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Routine Schmoutine – the tyranny of parenting Must-Dos

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You know when you read something that makes your heart leap? It was a sentence from a mother that I could have written myself, it just resonated that much. It was Adrienne Rich, a famous feminist mother who has since passed on, on what she experienced when she went on holiday and abandoned the usual routines.

“This is what living with children could be – without school hours, fixed routines, naps, the conflict of being both mother and wife with no room for being simply, myself.

“Driving home once, after midnight, from a late drive-in movie… with three sleeping children in the back of the car, I felt wide awake, elated; we had broken together all the rules of bedtime, the night rules, rules I myself thought I had to observe in the city or become a ‘bad mother’. We were conspirators, outlaws from the institution of motherhood; I felt enormously in charge of my life.”

I have been getting Baby Centre emails since I signed up excitedly when Ramona was but 4 weeks in my womb, every time they ping in to my inbox I open them to read about how absolutely, vitally, extraordinarily critical ROUTINES are. Even when she was 3 months old they were suggesting I schedule in naps and begin a pre-bedtime menu of bath, story, massage, songs.

I have dutifully read this and taken much of it on board. I don’t want to risk my daughter being sleep deprived or feral because of a routine failure! But more often than not, it just wasn’t the be all and end all for us.

I wore Ramona in a sling every moment of every day until she could crawl, this meant she just cat napped throughout the day. People would always ask about her sleep schedule. I was also obsessed, counting the minutes she slept to the SECOND. Paranoid that her catnapping wasn’t right – even though it felt perfect.

Then when she began sleeping less we went more or less down to 3-5 naps, depending on when she was tired. Despite reading of other babies on strict napping plans I felt like I should just let her do her thing. I want her to understand her own feelings- to know that when she is tired, that she should sleep. Not to just do something because it happens to be 12 o clock.

Most nights we do have a bit of bookreading and quiet time before she drifts off to sleep at my breast. But it could be anytime between 7:30 and 9. It just depends on how much she has napped, and what time she wakes up. If I try putting her to sleep 12 hours after she woke up in the morning, having had a 1.5 hour sleep, she will be like “Whhaaat? You kidding me?”

But the best nights, the times when I feel so easy and relaxed and liberated, when I feel we are just like an ancient wild Tribe of Camberwell, is when she just falls asleep on the way home after dinner out, or snuggles down on my lap while Tim and I chat in the lounge.The times when any bed time routine soars out the window.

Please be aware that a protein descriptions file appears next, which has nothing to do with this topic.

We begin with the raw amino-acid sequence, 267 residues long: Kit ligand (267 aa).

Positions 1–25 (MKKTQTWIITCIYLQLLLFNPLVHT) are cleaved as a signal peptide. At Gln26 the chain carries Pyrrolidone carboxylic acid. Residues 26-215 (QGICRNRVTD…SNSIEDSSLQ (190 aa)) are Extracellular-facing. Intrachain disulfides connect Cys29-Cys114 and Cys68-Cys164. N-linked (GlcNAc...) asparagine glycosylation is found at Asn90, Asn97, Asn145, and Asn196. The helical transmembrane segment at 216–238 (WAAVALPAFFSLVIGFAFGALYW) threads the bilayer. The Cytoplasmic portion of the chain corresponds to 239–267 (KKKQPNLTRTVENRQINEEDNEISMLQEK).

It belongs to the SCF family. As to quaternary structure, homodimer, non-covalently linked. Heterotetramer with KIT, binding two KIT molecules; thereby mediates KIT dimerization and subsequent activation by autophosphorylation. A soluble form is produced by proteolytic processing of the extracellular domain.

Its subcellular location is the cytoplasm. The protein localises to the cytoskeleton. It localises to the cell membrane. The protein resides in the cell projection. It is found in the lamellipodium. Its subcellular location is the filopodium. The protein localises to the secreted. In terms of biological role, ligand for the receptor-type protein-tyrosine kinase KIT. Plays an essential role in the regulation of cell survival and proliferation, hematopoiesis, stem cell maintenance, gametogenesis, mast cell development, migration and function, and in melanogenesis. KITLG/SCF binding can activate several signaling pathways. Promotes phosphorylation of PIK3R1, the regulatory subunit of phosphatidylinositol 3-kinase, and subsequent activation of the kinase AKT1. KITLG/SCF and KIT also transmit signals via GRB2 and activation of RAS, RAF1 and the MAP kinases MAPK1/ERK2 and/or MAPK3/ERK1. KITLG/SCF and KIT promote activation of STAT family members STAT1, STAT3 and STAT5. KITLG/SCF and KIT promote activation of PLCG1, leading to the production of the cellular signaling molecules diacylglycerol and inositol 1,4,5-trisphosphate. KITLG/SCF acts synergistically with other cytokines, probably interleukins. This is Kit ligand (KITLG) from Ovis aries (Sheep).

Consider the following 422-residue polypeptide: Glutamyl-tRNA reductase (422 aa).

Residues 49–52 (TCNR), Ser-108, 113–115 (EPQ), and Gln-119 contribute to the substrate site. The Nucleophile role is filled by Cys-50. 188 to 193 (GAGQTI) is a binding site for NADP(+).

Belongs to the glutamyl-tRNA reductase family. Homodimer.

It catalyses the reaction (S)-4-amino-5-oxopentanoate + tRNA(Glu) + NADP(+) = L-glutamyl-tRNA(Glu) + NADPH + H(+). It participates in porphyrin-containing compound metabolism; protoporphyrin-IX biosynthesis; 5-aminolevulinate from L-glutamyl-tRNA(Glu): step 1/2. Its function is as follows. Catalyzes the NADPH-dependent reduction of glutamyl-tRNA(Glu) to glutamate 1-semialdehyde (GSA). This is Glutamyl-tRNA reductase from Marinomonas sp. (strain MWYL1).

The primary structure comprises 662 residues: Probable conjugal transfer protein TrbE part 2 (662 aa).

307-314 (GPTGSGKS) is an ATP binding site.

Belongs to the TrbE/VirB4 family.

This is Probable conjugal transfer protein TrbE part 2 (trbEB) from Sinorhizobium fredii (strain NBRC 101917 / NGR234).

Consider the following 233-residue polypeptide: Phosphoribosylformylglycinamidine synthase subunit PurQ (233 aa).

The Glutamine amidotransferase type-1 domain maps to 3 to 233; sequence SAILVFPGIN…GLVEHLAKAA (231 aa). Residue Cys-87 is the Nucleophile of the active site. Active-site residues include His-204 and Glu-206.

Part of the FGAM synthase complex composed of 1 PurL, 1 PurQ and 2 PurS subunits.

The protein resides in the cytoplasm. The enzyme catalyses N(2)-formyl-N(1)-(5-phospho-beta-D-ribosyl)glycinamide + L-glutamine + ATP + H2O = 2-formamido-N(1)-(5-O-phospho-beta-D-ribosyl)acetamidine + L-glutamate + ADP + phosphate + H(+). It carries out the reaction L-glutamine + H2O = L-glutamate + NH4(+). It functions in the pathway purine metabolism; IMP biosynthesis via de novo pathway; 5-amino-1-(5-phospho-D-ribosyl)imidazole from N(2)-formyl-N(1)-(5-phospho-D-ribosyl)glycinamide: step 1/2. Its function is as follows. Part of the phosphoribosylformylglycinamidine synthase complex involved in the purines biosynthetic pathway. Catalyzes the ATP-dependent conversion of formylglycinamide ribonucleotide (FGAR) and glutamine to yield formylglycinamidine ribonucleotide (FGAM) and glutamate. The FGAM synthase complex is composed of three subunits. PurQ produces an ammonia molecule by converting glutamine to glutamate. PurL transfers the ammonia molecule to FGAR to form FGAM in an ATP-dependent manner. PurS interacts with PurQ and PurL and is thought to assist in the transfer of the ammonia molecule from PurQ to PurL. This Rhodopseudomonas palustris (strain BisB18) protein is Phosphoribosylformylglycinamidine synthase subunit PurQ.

The funny thing is, I still feel kind of guilty when this happens. As if I have let down the Motherhood. As if Ramona might grow up to be an ASBO’d up delinquent.

Because my mind is bursting with wisdom words about routine and rules and schedules, as if it is the ONLY way. Even mamma’s who I respect so much that I feel sorry for Ramona that she isn’t THEIR daughter, even they hold fast and tight to routine.

I understand that for lots of mummies it is their key to sanity, and that for lots of children it works really well.

But what if it isn’t for everyone?

What if some children were just born to be a bit untamed?

It feels to me to be a bit of a feminist issue. Because I am sure these great grand parenting must-dos are oppressive and patriarchal in nature. They chip away at a mother’s natural instinct, cause us to question what we feel to be right. They undermine our inate, empowered, motherhood.

I have wanted to get this off my chest for a while. In the hope that writing about it would help purge me of any guilt for not following the Must- Dos. I hope I haven’t offended anyone, PLEASE don’t see it as a critique of your own parenting- we are all just loving and bringing up our children in the way that is best for us. But there must be other mamma’s whose best ways aren’t the Must- Do ways? Do you rebel against any Must-Dos?

I would like to be liberated from this parenting tyranny, to embrace life with Ramona as unfettered, guilt-free.

Perhaps the first step is unsubscribing from those Baby Centre emails.

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My tiny tyrant? Feminism and attachment parenting

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Er. Ramona has a new thing. It involves calling my breasts baps. “BAPS! BAPS!” she yells as she pats my mammary glands.

It isn’t particularly pleasing – clearly she is spending too much time in the company of those objectifying truck drivers and sweaty sexist builders. (Must get new baby sitters.)

I am currently wrapping my aching brain around the concept of feminist motherhood. (Yeah. One who loves a dash of fashion, who staggers towards bra-off-o-clock every evening, because, shiver my timbers, I do have to wear that thing most of the day.) I am wrapping; embracing it, wrestling with it, assuming it.